“So we know we need to make sure we’re getting B12, whether that be from fortification, supplementation or our primary source, which would be our food groups,” Crandall says. She recommends eating a variety of foods and consulting a registered dietitian if considering food restrictions to lose weight. That’s in addition to reviewing lab tests with your physician to unearth any potential deficiencies.

Haphazard calorie cutting and meal timing, including skipping meals, can also contribute to vitamin and mineral deficiencies, as well as fatigue, she says. “I always encourage my clients to eat within the first hour of waking up to better kind of fuel their metabolisms and get their brain and body functioning,” Crandall says.

Whether a vitamin or mineral deficiency is contributing to tiredness, experts say it’s always worth exploring the cause from a health and wellness standpoint. There’s no shortage of potential culprits for fatigue from lifestyle issues, such as lack of sleep and not exercising enough, to more insidious causes, including underlying heart disease.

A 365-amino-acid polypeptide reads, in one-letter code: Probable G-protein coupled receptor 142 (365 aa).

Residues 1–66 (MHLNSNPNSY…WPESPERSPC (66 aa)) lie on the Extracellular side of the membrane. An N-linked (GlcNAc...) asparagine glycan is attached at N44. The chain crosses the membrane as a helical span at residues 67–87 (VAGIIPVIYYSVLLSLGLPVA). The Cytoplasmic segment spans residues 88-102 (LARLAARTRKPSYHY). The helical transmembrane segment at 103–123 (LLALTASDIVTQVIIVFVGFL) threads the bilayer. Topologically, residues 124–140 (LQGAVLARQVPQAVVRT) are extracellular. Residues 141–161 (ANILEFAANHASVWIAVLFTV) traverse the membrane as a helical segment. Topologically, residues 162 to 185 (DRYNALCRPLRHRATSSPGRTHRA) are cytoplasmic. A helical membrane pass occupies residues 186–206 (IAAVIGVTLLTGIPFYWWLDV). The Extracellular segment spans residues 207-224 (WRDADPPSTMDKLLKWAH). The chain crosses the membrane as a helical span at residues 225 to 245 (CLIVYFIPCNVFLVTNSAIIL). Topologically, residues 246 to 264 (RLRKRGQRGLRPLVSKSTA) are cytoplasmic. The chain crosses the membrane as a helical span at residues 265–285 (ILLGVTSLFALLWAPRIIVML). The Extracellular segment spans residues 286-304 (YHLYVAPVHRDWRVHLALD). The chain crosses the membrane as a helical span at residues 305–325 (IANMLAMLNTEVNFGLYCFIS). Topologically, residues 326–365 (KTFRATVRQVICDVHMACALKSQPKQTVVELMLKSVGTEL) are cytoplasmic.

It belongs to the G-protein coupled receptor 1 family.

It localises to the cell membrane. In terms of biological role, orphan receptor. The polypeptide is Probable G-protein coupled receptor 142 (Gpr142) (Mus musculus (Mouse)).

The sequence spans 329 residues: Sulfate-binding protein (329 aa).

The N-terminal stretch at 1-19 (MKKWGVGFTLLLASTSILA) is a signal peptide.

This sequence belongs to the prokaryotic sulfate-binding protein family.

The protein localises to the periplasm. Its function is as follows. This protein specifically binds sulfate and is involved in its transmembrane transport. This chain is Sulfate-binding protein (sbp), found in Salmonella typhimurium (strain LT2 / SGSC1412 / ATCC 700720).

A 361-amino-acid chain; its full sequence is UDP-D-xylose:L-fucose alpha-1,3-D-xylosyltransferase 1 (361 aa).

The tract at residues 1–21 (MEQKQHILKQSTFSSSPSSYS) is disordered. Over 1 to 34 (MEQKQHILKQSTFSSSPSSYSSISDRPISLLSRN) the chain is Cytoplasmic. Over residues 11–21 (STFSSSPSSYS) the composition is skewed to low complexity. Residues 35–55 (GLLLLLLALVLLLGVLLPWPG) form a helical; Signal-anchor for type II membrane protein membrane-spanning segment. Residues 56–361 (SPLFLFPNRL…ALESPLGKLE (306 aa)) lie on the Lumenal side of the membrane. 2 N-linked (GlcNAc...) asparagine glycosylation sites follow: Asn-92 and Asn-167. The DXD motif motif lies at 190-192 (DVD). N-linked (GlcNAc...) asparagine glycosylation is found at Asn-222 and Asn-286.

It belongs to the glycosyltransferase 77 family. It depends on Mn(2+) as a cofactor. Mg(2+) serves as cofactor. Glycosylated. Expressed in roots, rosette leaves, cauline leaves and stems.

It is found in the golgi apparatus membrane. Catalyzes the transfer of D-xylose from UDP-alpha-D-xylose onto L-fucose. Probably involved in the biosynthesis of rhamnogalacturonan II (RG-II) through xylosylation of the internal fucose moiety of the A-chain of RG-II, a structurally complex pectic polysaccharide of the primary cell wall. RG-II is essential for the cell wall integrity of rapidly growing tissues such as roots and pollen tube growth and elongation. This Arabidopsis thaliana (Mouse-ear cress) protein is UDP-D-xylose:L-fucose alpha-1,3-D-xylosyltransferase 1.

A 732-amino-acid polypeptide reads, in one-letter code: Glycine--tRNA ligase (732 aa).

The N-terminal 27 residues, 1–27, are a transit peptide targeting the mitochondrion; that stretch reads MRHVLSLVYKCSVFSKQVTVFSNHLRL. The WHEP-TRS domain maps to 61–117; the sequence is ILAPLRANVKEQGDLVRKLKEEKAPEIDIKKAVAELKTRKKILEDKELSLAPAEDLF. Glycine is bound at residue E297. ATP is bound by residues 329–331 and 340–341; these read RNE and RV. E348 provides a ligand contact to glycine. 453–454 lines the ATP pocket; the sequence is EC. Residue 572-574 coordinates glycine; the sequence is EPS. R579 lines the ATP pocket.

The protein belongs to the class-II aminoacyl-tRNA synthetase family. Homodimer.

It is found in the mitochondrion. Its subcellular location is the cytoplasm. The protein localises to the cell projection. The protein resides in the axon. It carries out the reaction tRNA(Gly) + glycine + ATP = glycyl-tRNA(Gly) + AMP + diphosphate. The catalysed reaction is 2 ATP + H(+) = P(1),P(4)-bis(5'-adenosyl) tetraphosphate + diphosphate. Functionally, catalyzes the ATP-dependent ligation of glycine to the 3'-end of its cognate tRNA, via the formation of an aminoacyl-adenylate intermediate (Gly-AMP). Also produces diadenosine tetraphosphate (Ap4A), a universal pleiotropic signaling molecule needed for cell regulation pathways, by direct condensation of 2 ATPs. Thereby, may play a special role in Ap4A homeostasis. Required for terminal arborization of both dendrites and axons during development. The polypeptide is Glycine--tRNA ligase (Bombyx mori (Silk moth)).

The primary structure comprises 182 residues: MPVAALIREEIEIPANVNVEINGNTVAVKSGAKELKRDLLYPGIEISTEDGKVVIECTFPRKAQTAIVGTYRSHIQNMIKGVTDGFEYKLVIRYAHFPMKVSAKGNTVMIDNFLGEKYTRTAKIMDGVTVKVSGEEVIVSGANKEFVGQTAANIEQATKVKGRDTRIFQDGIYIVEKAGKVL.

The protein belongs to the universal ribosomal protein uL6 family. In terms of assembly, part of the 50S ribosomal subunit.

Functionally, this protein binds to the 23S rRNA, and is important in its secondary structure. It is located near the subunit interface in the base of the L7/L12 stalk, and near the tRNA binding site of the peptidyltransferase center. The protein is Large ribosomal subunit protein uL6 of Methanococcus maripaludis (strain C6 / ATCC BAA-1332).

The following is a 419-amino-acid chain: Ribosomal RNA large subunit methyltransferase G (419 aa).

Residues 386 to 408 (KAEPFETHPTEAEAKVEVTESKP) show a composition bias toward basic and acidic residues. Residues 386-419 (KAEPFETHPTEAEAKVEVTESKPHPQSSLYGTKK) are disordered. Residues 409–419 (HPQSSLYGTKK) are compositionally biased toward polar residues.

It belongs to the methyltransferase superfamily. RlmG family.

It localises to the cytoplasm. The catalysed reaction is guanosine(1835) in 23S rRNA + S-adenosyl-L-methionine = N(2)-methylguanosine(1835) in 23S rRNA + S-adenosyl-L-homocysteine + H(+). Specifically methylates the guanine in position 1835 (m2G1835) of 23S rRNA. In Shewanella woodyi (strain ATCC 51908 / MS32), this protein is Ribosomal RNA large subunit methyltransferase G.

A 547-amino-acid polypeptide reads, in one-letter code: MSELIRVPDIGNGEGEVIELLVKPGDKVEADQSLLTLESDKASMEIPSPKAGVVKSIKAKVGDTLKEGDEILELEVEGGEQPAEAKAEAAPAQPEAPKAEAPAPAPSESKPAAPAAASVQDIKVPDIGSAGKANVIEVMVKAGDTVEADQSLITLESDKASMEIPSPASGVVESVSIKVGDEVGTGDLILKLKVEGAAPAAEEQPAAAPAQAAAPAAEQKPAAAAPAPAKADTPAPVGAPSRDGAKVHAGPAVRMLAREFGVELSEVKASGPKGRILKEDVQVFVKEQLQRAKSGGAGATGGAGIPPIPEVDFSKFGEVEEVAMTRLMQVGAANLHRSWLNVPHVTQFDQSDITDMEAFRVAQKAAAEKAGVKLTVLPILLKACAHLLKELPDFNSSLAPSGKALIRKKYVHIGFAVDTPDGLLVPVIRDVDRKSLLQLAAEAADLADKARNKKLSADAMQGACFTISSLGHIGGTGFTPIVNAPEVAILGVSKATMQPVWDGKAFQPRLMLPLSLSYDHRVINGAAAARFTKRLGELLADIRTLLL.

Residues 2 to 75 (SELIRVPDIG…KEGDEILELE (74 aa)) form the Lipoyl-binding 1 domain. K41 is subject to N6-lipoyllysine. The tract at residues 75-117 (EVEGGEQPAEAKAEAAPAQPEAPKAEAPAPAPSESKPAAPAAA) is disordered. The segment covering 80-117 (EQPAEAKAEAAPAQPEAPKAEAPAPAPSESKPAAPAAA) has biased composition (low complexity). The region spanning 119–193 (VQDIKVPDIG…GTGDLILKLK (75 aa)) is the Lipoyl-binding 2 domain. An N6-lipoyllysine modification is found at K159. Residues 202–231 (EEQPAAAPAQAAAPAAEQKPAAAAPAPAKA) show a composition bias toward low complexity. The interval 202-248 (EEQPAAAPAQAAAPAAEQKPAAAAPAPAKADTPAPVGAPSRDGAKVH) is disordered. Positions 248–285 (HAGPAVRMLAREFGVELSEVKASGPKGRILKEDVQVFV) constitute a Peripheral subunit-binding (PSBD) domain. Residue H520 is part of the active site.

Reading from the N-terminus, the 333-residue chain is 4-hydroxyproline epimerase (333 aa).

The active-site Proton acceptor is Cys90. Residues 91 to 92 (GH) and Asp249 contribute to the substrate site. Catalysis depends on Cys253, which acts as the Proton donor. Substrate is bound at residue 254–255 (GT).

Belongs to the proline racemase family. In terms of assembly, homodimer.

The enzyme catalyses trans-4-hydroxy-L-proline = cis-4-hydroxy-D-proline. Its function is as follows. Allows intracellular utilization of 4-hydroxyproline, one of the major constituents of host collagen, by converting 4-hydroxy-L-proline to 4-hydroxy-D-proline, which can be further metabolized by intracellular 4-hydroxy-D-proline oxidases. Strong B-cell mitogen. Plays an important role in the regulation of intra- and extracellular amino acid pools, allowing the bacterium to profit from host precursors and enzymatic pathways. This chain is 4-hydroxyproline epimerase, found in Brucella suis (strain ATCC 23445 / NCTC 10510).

Felicia Stoler, a registered dietitian nutritionist and exercise physiologist in private practice in Red Bank, New Jersey, recommends that those experiencing chronic fatigue see a doctor to rule out medical causes. The type of fatigue matters, too, in pinpointing if or how a vitamin or mineral deficiency may contribute. While iron, for example, might cause an overall feeling of tiredness, a lack of potassium and magnesium can contribute to muscle aches and cause a person to feel sore and weak, Stoler says.

She, too, typically starts with diet to address mineral and vitamin deficiencies that can trigger fatigue, from recommending more meat, fish, fruit – such as cantaloupe, bananas and apricots – plus potatoes, turnips and other veggies to deliver magnesium; to cashews and peanuts, whole-grain products, fish, poultry and eggs to offset a zinc deficiency, which can also cause fatigue.